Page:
How to Keep Your Vegetable Garden Free of Root Maggots
One of the best crops a first time gardener can grow is radishes. They come up fast, mature quickly and they’re darn tasty too. The first time I successfully grew them on my own I was amazed at how well they did. The pride I felt when I plucked a little scarlet orb from the warm dark earth was something akin to accomplishing a massive feat.
I. Had. Done. It.
I planted seeds and produced my own food. I hustled over to the hose to wash off the soil and have a snack, I turned my perfect radish over only to discover the massacre that was the other side. It was pockmarked, eaten and wormy, root maggots had enjoyed my first radish for me. I’m pretty sure I shrieked and threw it down. I was 24 at the time and I was determined to find a way to beat root maggots. 21 one years later, I’m writing this for you, it’s been a long row to hoe, as they say, but I think I’ve figured out a few ways to beat those pesky root maggots at their own game.
Root Maggots are a worldwide pest and cause a lot of trouble for home gardeners, as well as commercial, I’m sure. The flies that lay the eggs that turn into root maggots look much like house flies, only they’re a little smaller and gray. Radishes are not the only crop hurt by root maggots; turnips, cabbages, carrots, beets, broccoli, cauliflower, and many other cool weather crops are all favorites of this pest. Root maggot damage can be as devastating as a full crop failure, wherein every plant dies or fails to thrive because the roots have been damaged. Or the crop can be infested with maggots when harvested, making them inedible. Either way it’s completely disappointing. I hope my list of defenses will help you avoid root maggots and propel you towards a happy growing experience.
Keep a garden journal with a map of your yearly garden and never plant in the same place twice, therefore putting the brakes on an infestation. You can also disrupt the cycle by planting crops not normally associated with the pests, like onions, squash or even a cover crop.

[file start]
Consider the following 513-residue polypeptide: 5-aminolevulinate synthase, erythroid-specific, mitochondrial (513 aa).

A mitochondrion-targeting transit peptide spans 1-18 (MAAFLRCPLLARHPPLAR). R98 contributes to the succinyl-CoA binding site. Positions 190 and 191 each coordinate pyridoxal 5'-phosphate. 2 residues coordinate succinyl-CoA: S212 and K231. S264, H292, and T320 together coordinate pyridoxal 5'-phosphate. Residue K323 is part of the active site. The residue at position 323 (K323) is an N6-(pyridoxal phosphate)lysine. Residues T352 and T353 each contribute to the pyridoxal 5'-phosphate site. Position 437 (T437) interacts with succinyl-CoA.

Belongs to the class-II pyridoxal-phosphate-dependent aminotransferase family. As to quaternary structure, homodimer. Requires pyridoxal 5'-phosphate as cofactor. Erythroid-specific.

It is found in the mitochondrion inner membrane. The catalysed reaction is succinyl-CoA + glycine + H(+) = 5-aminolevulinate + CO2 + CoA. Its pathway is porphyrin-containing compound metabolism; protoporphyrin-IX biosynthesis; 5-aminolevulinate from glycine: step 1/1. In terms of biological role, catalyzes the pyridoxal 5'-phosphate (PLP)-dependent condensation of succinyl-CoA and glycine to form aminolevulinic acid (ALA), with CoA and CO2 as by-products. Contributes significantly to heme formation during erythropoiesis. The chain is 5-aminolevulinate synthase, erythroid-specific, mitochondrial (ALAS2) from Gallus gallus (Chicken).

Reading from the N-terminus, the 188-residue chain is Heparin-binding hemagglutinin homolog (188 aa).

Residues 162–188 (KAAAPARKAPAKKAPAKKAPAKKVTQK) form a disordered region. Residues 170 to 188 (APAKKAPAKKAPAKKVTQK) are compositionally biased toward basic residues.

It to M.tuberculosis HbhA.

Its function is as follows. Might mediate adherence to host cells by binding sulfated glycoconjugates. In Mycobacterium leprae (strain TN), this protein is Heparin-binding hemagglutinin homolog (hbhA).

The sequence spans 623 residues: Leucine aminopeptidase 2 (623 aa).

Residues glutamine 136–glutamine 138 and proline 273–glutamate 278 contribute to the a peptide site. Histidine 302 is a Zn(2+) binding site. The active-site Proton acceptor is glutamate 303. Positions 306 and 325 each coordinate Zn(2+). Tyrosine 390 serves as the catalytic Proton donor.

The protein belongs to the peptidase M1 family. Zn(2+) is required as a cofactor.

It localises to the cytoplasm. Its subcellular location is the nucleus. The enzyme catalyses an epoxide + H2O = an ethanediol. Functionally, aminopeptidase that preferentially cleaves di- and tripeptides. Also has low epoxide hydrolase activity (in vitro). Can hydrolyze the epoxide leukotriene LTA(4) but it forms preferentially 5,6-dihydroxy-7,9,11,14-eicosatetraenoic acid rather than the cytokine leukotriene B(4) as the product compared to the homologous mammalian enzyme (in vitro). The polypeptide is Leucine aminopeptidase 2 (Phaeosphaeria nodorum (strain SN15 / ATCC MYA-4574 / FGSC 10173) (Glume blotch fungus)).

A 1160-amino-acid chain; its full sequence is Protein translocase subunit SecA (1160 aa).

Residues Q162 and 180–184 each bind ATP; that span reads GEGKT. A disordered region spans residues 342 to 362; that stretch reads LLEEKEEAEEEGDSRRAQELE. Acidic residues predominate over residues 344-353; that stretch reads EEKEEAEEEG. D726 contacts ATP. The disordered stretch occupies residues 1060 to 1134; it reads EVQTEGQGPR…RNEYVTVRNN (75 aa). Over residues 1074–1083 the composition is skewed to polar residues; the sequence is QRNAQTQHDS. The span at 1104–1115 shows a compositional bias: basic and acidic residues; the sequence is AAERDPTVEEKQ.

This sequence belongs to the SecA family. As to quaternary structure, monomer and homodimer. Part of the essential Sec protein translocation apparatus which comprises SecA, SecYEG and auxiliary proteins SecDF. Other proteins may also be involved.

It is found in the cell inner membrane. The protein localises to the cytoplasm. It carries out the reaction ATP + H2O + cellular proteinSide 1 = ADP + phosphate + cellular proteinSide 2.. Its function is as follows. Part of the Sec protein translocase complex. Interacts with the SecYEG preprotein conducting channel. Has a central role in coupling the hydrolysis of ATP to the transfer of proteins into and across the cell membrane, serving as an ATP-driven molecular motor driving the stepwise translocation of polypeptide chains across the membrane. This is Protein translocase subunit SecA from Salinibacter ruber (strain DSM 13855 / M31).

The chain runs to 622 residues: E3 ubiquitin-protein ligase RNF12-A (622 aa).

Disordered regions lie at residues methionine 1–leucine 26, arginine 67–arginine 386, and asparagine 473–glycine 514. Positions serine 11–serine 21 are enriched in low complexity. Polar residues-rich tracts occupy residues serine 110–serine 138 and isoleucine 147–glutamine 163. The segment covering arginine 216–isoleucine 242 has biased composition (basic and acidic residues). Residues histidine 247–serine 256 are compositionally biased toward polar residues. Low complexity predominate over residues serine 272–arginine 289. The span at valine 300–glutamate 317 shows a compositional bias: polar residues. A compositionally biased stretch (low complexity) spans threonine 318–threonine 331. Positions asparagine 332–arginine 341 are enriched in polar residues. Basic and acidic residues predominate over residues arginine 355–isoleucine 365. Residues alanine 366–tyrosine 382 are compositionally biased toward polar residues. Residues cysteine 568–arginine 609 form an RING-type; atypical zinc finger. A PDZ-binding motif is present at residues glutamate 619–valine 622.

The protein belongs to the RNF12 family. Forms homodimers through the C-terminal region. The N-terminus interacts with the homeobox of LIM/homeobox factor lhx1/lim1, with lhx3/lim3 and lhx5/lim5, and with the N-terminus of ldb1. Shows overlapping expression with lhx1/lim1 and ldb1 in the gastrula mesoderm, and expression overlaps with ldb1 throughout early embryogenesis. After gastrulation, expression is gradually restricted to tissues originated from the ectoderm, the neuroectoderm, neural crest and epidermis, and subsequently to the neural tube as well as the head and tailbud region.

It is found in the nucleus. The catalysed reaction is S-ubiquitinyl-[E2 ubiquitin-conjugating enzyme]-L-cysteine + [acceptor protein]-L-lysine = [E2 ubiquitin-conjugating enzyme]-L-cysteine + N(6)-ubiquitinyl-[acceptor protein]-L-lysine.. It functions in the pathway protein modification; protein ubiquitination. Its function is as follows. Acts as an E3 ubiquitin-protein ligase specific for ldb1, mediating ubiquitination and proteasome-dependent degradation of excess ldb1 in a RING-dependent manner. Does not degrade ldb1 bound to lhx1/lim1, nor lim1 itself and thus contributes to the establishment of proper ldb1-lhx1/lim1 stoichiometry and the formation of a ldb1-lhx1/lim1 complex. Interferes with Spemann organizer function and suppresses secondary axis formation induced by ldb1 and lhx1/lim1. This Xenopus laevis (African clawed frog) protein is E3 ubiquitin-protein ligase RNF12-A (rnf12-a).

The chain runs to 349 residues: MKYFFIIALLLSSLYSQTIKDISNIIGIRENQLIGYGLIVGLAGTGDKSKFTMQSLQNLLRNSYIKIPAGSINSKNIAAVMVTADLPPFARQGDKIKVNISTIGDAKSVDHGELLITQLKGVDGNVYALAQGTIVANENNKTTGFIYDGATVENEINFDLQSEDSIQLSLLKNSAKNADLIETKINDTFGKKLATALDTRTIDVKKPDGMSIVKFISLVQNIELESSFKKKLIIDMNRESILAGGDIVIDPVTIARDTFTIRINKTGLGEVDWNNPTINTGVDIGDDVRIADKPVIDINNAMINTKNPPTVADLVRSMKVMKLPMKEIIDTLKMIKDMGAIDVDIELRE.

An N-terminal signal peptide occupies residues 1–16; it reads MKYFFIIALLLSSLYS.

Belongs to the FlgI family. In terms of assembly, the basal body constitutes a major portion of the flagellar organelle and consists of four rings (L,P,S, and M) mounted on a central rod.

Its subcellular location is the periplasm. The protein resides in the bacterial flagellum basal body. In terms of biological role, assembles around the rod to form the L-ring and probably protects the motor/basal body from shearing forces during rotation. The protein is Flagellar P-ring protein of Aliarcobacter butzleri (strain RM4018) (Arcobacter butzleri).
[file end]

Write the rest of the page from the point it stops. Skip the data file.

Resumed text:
Floating Row Cover
Use it. Most garden centers sell it and will help you locate it on the shelves. Hold it down with bricks, rocks or landscape staples (you can make those by cutting old hangers into three-inch staple shaped U’s). Once you plant your seeds, water them well and cover with row cover. Once covered you can water directly through the the row cover; well, I should say MOST row cover I’ve encountered can be watered through. You’re trying to keep out the fly that lays the eggs by covering the soil around your crops. If you can’t find or afford row cover you can also mulch heavily to keep them out.
Plant a Fake Out Crop
Plant a half package of radish seeds–because they’re quick growing and relatively inexpensive to buy–and let the root maggots have a go at them. Then harvest that crop and destroy them. Meanwhile plant across the garden, cover with row cover and get growing.
Plant Companion Plants
Marigolds and onions drive off maggots so be sure to use plenty of them in your garden. When I plant radishes I put an onion start every eight inches or so, to mark the row and also to keep maggots at bay. I put marigolds in for pops of color and also for their anti-maggot properties.
If you do have root maggots you’ll want to remove and destroy the infected plants as soon as possible. Get them out of your garden completely and do not compost them, destroy them. I usually bag them and toss them in our next bonfire.
Don’t Give Up!
If you’ve got root maggots in the garden there is hope for successful crops, you just have to work at it. There’s no easy-answer cure, no pesticide, no place root maggots do not thrive and because the flies look for soil to lay their eggs, YOUR garden is exactly what they’re looking for. Use the defenses I’ve found that works for me but also look to your local Cooperative Extension Service office, they’ll have lots of information for your particular part of the country.
About Laura Sampson
Laura Sampson is an Alaskan micro farmer who is passionate about real food. She is the owner and lead contributor of the Hey, What’s for Dinner Mom? blog that curates recipes, gardening tips and other healthy lifestyle advice.
The views and opinions of guest authors do not necessarily reflect the views and opinions of Full Circle.